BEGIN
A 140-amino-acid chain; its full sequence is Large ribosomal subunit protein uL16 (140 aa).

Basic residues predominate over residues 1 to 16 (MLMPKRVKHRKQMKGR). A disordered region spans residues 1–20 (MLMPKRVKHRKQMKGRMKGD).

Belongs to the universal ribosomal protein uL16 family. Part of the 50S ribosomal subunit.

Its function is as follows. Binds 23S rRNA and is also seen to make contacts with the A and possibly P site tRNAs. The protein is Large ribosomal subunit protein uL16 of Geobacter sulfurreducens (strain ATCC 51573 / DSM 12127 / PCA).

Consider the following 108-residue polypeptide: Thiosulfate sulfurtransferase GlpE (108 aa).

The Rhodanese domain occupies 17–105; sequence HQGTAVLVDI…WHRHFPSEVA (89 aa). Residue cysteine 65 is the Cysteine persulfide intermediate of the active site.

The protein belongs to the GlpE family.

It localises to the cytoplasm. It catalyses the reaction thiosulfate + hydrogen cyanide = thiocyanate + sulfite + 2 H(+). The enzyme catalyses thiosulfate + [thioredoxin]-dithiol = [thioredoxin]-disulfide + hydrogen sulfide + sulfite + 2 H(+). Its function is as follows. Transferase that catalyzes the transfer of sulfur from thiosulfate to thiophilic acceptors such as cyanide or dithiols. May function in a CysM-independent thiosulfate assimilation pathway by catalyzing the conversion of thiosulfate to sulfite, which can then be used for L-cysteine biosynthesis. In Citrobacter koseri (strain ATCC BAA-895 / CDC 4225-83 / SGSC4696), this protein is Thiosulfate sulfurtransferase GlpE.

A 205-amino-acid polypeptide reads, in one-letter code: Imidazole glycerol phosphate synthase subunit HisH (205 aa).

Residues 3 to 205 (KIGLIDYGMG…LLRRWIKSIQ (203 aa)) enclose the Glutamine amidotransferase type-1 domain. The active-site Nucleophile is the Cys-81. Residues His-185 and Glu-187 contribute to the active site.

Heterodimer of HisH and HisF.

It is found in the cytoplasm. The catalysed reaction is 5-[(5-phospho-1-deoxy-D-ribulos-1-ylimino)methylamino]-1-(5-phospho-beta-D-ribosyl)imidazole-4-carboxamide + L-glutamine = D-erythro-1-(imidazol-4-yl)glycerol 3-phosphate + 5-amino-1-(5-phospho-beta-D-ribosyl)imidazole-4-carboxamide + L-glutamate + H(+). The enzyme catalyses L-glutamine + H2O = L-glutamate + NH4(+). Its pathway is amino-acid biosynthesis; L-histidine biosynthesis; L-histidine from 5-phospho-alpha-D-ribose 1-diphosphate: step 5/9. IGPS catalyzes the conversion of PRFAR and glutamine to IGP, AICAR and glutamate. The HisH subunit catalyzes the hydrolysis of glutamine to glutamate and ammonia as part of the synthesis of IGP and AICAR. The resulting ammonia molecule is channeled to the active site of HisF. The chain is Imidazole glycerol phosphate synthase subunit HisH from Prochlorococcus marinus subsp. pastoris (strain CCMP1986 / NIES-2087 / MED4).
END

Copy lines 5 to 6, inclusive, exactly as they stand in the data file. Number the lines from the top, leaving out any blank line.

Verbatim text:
Consider the following 108-residue polypeptide: Thiosulfate sulfurtransferase GlpE (108 aa).

The Rhodanese domain occupies 17–105; sequence HQGTAVLVDI…WHRHFPSEVA (89 aa). Residue cysteine 65 is the Cysteine persulfide intermediate of the active site.